Hamilton makes us think!!

Hamilton is a tour de force experience that enlightens us, challenges us, provokes us, and wrings us dry of energy and emotion by the end of a performance. So it is no wonder that Miranda’s Hamilton is shattering records for the number of awards received and tickets sold. It is on a path to be a $billion+ artistic/entertainment enterprise that is touching and positively impacting (and this is very important) millions of people, young to old, around the world.

Hamilton as a creative product that deserves to be studied by those people who study such things. The musical is a who-knew fusion of history and hip-hop and dance and narrative at the right time, in the right way that has, in the parlance of innovation science, become a “breakthrough.”

Joseph Schumpeter wrote about “creative destruction,” which is what we observe when new innovations obsolete the incumbent technology/systems almost overnight, and in so doing create a new paradigm. Hamilton has broken some traditional rules of Broadway and created new rules which will inspire a fresh wave of creative innovators.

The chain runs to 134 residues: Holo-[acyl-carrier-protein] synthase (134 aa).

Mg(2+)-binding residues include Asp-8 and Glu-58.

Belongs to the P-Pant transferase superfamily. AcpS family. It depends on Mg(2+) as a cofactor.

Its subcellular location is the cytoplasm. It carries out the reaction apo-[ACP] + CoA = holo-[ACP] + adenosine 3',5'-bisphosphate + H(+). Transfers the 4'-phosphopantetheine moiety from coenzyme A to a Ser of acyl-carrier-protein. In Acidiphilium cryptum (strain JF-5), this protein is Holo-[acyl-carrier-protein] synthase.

Haven’t we all daydreamed about creating our own breakthrough? We, people of earth, are all hard-wired to design, create, and build. We all can unleash that potential within us when we turn off the TV, turn off the “smart” phone, and sit quietly on the couch doodling and massaging ideas in our head. When you immerse yourself in the thinking flow, you can feel it (like browsing through a bookstore), and it feels good. Hamilton is exciting people all over the world to go do their creative thing.

But to chase and follow through on a crazy idea, it sometimes requires taking a flying leap-of-faith risk to make it happen. Unfortunately, most of us can’t quit our day jobs and because of family obligations or our own too big to fail situation, we step away from the risk and the creative moment is lost.

Is that you out there?